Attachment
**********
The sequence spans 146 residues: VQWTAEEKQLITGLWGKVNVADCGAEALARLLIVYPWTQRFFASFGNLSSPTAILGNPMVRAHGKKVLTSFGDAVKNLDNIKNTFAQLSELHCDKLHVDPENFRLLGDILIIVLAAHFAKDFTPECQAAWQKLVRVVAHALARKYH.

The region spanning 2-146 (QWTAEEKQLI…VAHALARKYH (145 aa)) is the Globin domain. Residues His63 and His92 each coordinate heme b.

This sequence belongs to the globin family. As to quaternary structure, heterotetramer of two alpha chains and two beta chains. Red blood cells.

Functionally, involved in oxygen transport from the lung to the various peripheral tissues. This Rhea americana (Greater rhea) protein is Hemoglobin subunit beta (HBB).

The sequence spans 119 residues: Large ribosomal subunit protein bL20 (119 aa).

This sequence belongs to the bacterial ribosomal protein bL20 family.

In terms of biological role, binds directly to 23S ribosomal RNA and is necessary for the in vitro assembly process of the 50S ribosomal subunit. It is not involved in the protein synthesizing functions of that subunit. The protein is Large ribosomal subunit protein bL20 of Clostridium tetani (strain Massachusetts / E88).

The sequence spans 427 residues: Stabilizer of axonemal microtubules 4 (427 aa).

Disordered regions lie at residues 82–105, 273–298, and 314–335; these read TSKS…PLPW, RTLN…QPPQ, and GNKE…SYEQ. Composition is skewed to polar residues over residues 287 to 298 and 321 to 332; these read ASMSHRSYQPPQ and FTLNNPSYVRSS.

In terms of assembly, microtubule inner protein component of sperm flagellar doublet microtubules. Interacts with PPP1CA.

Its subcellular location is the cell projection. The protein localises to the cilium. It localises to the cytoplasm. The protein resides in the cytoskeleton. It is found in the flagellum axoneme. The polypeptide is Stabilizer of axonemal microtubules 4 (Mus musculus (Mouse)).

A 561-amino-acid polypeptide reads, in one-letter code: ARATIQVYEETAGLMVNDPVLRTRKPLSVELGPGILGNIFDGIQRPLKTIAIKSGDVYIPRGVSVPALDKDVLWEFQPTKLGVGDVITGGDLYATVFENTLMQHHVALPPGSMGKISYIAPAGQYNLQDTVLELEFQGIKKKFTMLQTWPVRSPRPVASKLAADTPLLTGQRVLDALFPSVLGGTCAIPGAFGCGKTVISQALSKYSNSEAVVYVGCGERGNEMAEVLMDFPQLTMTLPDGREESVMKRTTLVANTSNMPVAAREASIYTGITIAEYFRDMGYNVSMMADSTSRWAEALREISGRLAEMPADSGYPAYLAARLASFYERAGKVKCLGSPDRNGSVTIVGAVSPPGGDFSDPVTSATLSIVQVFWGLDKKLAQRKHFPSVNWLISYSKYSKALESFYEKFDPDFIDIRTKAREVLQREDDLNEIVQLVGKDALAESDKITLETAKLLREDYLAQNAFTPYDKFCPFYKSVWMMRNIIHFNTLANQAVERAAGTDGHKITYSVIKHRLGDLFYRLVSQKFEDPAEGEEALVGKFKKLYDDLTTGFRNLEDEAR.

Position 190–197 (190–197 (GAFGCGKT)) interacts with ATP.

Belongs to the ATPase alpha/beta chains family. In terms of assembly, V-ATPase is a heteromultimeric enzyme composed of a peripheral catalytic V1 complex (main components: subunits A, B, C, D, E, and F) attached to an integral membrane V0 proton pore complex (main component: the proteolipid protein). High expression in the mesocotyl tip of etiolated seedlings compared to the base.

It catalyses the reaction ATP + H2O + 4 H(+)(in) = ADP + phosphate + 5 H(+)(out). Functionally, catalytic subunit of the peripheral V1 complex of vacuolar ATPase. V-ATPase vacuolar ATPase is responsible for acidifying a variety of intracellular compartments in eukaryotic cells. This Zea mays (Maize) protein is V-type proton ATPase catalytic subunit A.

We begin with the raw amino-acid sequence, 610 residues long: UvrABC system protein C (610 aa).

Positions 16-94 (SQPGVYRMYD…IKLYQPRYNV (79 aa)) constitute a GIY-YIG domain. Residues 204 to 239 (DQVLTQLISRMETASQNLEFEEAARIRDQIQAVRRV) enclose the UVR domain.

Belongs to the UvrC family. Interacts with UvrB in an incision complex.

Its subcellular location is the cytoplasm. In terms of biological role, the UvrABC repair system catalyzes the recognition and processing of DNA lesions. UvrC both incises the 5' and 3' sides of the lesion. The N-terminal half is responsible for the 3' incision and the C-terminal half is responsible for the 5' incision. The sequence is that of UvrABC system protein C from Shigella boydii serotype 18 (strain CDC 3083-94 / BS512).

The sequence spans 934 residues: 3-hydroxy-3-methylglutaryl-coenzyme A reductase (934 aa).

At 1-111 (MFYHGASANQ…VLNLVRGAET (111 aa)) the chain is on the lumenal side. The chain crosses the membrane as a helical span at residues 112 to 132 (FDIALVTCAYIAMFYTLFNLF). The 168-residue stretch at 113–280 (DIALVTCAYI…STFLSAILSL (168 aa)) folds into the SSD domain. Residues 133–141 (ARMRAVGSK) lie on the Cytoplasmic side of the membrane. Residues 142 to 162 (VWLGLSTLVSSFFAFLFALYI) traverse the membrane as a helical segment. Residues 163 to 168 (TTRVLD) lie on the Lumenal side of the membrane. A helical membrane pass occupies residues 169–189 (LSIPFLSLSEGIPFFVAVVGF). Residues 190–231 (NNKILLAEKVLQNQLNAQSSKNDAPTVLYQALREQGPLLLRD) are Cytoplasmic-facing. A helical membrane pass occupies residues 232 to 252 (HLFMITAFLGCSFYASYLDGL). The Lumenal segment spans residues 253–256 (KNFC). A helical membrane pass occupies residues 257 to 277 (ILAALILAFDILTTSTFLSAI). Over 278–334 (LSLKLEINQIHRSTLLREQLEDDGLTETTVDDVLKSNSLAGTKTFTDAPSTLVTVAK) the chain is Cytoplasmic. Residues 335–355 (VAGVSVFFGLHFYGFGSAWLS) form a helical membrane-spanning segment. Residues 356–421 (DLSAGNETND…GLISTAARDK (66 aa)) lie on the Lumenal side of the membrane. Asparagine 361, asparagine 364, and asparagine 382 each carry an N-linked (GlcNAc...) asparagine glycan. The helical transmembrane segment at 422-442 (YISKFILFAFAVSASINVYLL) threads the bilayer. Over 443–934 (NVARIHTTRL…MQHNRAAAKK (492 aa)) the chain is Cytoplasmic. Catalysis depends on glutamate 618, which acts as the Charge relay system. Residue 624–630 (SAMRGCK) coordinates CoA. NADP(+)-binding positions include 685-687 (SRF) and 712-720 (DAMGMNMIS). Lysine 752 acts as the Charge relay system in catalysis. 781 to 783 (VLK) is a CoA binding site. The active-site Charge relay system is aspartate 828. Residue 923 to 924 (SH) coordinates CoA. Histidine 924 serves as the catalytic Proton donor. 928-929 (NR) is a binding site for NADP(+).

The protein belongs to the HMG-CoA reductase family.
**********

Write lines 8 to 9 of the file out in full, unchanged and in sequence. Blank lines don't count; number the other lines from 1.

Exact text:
The sequence spans 427 residues: Stabilizer of axonemal microtubules 4 (427 aa).

Disordered regions lie at residues 82–105, 273–298, and 314–335; these read TSKS…PLPW, RTLN…QPPQ, and GNKE…SYEQ. Composition is skewed to polar residues over residues 287 to 298 and 321 to 332; these read ASMSHRSYQPPQ and FTLNNPSYVRSS.